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Abstract
In vivo decay rates of a nitroxyl contrast agent were estimated by a MR redox imaging (MRRI) technique and compared with the decay rates obtained by the electron paramagnetic resonance spectroscopy (EPRS) and imaging (EPRI). MRRI is a dynamic imaging technique employing T1-weighted pulse sequence, which can visualize a nitroxyl-induced enhancement of signal intensity by T1-weighted contrast. EPR techniques can directly measure the paramagnetic nitroxyl radical. Both the squamous cell carcinoma (SCC) tumor-bearing and normal legs of a female C3H mouse were scanned by T1-weighted SPGR sequence at 4.7 T with the nitroxyl radical, carbamoyl-proxyl (CmP), as the contrast agent. Similarly, the time course of CmP in normal muscle and tumor tissues was obtained using an 700-MHz EPR spectrometer with a surface coil. The time course imaging of CmP was also performed by 300 MHz CW EPR imager. EPRS and EPRI gave slower decay rates of CmP compared to the MRRI. Relatively slow decay rate at peripheral region of the tumor tissues, which was found in the image obtained by MRRI, may contribute to the slower decay rates observed by EPRS and/or the EPRI measurements. To reliably determine the tissue redox status from the reduction rates of nitroxyls such as CmP, heterogenic structure in the tumor tissue must be considered. The high spatial and temporal resolution of T1-weighted MRI and the T1-enhancing capabilities of nitroxyls support the use of this method to map tissue redox status which can be a useful biomarker to guide appropriate treatments based on the tumor microenvironment.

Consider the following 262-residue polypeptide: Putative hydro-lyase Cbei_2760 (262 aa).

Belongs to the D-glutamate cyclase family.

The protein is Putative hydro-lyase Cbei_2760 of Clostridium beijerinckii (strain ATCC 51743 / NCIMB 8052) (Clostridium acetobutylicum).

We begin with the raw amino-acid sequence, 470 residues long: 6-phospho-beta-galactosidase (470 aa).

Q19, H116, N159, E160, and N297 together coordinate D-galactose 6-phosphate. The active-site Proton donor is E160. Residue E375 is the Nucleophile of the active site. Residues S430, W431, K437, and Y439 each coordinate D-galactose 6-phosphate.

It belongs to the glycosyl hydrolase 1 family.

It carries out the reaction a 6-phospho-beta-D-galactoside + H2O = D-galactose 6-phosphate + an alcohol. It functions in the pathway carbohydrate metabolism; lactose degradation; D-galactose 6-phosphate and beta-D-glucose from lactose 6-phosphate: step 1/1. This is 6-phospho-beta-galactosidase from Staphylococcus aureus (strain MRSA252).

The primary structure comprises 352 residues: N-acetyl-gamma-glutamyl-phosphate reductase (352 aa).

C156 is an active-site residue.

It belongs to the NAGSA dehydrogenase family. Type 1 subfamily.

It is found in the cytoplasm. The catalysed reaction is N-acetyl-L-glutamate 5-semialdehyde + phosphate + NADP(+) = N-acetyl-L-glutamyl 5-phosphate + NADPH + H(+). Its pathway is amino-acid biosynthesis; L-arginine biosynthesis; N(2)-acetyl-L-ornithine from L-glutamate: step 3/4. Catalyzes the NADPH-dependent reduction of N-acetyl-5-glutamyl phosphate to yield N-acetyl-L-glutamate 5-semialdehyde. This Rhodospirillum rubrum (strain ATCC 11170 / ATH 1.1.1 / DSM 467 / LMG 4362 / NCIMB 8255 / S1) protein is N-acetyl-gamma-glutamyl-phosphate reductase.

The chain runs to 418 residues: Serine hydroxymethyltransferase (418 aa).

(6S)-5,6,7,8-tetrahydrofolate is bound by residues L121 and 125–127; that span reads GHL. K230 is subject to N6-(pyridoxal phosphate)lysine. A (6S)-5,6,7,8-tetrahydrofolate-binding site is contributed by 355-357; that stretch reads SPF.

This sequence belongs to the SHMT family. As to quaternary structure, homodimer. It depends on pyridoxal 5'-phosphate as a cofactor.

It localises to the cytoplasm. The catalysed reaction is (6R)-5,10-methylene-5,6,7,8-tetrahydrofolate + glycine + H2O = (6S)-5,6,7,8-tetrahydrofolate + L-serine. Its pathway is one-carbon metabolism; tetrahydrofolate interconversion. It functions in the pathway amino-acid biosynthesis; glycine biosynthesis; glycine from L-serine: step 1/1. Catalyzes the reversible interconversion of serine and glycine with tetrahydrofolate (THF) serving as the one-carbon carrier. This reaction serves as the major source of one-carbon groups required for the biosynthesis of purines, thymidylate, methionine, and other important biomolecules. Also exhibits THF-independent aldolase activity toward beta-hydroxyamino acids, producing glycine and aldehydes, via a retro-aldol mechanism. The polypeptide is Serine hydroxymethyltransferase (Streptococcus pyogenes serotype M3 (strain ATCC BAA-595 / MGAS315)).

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Concepts
Cancer, Radical, Medical imaging, Squamous epithelium, Radioactive decay, Magnetic resonance imaging, Electron paramagnetic resonance, Squamous cell carcinoma
MeSH headings
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